and his present home was at Allenham, from whence he hoped she would
allow him the honour of calling to-morrow to enquire after Miss
Dashwood. The honour was readily granted, and he then departed, to
make himself still more interesting, in the midst of a heavy rain.
His manly beauty and more than common gracefulness were
instantly the theme of general admiration; and the laugh which his
gallantry raised against Marianne received particular spirit from
his exterior attractions. Marianne herself had seen less of his person
that the rest, for the confusion which crimsoned over her face, on his
lifting her up, had robbed her of the power of regarding him after
their entering the house. But she had seen enough of him to join in
all the admiration of the others, and with an energy which always
adorned her praise. His person and air were equal to what her fancy
had ever drawn for the hero of a favourite story; and in his
carrying her into the house with so little previous formality there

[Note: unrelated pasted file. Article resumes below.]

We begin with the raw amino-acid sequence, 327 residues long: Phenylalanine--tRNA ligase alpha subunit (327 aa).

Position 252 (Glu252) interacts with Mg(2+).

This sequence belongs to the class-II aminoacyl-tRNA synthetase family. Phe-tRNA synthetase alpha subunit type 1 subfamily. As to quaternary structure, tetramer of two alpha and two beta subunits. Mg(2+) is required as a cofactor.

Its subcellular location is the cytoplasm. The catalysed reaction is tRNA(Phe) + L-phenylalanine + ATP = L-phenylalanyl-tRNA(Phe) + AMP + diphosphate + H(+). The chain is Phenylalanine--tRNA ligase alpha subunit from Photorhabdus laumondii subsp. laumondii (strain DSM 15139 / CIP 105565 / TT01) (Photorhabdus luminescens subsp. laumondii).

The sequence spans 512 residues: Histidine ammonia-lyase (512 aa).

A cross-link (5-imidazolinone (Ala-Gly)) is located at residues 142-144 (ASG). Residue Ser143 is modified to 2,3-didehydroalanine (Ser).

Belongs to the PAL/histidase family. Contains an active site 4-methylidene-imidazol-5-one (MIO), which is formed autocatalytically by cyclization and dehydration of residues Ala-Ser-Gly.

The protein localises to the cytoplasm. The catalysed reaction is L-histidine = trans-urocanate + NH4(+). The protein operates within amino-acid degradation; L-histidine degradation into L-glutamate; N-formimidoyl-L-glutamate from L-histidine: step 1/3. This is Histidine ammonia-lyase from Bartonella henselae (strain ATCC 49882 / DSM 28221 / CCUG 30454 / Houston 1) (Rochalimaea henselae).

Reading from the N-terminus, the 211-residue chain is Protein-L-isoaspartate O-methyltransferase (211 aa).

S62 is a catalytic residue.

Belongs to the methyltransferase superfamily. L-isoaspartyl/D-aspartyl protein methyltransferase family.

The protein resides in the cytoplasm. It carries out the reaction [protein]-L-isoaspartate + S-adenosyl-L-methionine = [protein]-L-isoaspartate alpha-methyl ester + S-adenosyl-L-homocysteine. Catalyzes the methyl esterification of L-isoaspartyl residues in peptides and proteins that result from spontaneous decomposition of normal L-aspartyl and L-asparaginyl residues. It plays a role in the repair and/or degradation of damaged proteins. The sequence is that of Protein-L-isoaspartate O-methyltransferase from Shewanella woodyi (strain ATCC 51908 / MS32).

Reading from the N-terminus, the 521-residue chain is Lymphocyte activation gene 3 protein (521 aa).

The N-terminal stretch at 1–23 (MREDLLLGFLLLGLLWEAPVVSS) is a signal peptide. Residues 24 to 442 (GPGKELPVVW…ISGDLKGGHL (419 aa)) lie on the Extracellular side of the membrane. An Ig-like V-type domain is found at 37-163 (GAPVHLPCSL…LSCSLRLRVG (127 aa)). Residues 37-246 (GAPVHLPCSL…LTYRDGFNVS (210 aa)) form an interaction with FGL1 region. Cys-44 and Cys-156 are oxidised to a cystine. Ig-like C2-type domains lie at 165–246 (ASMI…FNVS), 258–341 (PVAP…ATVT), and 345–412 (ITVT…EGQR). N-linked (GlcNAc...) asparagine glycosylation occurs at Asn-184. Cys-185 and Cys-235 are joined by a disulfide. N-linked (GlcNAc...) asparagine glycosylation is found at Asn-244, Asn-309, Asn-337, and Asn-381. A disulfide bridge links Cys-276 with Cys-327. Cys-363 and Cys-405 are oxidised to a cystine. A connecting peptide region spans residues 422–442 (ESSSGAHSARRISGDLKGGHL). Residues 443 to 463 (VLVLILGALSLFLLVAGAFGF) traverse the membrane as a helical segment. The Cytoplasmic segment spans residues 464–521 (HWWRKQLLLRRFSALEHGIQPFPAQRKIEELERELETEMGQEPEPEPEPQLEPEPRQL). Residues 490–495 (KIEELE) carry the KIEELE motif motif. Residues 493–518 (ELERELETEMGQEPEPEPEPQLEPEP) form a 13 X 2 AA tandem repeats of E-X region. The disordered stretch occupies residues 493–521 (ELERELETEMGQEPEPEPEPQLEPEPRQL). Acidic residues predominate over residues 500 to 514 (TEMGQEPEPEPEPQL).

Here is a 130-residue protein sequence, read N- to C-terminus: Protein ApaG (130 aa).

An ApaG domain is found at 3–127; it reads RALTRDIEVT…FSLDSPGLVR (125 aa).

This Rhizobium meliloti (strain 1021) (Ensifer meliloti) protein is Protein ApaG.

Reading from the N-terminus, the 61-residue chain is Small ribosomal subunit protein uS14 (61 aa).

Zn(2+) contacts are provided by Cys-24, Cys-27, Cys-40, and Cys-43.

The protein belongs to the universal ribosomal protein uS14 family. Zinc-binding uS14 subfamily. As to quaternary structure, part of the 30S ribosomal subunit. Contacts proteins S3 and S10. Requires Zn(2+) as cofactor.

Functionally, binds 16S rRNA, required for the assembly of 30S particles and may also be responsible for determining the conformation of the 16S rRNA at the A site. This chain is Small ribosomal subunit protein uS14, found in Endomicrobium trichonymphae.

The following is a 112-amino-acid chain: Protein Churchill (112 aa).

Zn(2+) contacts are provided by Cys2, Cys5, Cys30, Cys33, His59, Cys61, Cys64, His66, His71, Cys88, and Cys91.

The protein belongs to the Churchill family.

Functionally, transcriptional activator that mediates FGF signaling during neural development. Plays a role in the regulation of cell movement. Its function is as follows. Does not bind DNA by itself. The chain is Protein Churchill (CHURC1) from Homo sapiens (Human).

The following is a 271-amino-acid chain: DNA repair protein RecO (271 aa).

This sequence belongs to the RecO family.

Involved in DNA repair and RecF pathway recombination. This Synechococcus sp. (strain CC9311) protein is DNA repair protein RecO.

was a rapidity of thought which particularly recommended the action to
her. Every circumstance belonging to him was interesting. His name was
good, his residence was in their favourite village, and she soon found
out that of all manly dresses a shooting-jacket was the most becoming.
Her imagination was busy, her reflections were pleasant, and the
pain of a sprained ankle was disregarded.
Sir John called on them as soon as the next interval of fair
weather that morning allowed him to get out of doors; and Marianne's
accident being related to him, he was eagerly asked whether he knew
any gentleman of the name of Willoughby at Allenham.
"Willoughby!" cried Sir John; "what, is he in the country? That is
good news however! I will ride over to-morrow, and ask him to dinner